GM Holdenâ€™s departing General Manager Denny Mooney recently made it known that Holden engineers are involved with the testing of the new 2008 Chevrolet Camaro. In fact he commented that one of the benefits of Holden being part of the global GM empire is that the local workforce will be ensured of greater stability.
In this case the engineers who worked for many years putting the VE Commodore together have been retained to work on the 2008 Camaro, rather than being biffed out onto the street as was the way in years gone by.
The VE Commodore was the first GM vehicle to be developed using the Zeta rear wheel drive architecture and the Chevrolet Camaro is set to be the first global vehicle to be built using Zeta. So it makes sense to use the Holden engineers. It is fair to say that they are familiar with the platform and will no doubt be involved with the development of other future GM products to use Zeta.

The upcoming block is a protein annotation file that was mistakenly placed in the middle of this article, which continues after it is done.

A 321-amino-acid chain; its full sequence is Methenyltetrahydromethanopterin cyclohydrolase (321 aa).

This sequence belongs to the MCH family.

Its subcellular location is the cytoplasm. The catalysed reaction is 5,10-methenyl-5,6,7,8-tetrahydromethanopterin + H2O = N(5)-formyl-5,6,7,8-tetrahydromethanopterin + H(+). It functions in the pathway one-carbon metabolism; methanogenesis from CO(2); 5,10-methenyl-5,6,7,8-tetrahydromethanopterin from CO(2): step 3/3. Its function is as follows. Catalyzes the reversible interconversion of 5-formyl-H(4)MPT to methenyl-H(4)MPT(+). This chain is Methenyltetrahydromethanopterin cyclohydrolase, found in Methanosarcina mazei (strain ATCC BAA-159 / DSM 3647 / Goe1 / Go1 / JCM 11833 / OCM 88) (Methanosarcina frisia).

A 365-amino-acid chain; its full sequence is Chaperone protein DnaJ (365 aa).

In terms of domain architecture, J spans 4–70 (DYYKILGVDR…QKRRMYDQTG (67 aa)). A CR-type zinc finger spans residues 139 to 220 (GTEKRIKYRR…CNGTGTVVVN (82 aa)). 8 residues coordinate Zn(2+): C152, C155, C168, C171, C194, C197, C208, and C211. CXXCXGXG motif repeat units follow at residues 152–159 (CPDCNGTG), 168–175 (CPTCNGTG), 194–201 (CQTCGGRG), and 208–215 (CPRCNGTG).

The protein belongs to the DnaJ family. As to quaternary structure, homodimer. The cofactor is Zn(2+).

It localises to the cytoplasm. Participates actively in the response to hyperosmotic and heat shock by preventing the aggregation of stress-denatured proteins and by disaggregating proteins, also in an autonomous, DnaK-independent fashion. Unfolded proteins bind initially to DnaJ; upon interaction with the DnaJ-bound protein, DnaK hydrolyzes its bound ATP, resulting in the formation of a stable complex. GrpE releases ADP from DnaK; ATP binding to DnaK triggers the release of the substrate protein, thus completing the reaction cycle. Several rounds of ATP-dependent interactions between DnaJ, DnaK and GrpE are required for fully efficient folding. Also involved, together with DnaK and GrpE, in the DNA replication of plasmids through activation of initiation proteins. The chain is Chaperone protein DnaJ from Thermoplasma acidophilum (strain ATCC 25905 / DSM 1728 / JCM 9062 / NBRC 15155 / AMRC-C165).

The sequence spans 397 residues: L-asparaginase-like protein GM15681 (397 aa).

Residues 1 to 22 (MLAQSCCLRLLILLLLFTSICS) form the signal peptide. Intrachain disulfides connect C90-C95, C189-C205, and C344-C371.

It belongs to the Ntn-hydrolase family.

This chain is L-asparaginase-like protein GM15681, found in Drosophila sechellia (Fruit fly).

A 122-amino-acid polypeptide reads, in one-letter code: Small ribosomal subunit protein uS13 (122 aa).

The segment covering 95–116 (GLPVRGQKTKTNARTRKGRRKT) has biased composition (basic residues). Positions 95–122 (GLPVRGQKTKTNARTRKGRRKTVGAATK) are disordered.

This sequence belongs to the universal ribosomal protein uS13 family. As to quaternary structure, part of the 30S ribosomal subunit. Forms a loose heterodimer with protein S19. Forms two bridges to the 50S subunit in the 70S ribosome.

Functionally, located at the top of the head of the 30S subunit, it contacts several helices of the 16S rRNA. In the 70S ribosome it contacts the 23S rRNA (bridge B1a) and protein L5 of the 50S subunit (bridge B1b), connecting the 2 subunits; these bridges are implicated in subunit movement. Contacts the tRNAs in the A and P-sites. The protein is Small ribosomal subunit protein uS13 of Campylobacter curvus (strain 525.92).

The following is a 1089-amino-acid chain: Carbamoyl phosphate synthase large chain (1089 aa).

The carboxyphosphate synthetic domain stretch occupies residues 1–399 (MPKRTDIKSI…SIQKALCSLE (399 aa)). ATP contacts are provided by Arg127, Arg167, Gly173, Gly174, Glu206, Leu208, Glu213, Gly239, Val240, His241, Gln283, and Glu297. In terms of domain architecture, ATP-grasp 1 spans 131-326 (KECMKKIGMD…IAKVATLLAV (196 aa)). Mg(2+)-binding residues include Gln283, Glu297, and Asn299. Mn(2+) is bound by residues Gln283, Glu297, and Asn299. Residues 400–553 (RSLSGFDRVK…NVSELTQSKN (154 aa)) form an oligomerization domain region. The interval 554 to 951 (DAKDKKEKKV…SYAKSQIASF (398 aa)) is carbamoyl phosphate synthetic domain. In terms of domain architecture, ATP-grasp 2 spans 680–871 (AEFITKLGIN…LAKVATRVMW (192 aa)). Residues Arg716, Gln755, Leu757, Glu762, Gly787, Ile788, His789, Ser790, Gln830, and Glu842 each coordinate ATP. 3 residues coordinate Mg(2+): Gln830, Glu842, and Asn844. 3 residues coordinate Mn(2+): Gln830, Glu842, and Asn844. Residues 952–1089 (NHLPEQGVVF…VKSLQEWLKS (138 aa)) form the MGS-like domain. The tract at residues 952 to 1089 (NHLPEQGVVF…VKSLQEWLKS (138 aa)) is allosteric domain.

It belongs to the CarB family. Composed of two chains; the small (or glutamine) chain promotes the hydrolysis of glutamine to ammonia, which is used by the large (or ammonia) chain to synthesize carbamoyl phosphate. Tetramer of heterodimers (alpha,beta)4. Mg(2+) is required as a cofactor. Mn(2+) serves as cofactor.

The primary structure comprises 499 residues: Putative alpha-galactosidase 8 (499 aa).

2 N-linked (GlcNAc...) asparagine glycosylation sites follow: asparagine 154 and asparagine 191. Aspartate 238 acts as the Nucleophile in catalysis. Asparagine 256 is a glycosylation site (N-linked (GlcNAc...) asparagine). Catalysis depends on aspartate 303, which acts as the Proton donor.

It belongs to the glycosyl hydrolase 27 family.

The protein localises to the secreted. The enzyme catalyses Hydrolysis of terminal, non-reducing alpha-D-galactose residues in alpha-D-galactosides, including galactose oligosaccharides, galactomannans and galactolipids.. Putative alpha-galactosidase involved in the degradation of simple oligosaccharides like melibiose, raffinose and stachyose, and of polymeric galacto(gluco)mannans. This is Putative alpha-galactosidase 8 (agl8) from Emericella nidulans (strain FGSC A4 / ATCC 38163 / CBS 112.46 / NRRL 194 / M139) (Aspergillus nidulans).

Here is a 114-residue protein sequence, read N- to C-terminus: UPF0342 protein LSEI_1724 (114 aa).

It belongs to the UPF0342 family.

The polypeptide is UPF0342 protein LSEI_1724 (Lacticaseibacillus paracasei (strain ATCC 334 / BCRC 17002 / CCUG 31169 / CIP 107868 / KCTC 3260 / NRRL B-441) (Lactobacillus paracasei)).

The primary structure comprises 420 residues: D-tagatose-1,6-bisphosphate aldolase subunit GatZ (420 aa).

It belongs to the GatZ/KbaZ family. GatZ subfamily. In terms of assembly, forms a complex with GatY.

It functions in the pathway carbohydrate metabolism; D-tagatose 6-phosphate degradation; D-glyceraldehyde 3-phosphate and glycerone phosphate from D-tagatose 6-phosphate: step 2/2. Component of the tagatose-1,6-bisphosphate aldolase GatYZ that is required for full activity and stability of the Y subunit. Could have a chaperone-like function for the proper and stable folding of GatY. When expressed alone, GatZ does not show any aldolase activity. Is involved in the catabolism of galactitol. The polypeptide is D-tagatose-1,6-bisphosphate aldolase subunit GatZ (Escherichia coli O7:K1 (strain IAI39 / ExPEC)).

Camaro will use a wheelbase that is 109mm shorter than VE but that hasnâ€™t stopped GM Holden cobbling a Frankenstein like VE Commodore body together over the shorter Camaro platform as seen by at least one eagle eyed Drive reader. You can check out the picture at Drive.com.au
While Drive play down any connection to a new Monaro we canâ€™t help thinking that a shorter wheel base coupe like the Camaro would make a great basis for a new Monaro Coupe. With a large chunk of the development work being carried out for the Camaro, a new Monaro may be economically feasibleâ€¦maybe.
The Camaro is expected to go into production in 2008 with the first cars to go on sale in North America in 2009. The good news is that we are likely to see the Camaro in Australia. With V6 or small-block Chev V8 power (why would you bother with the V6â€¦) and a very cool modern interpretation of the originals styling we expect the Camaro will be a phenomenon.
Image source: CGI Automotive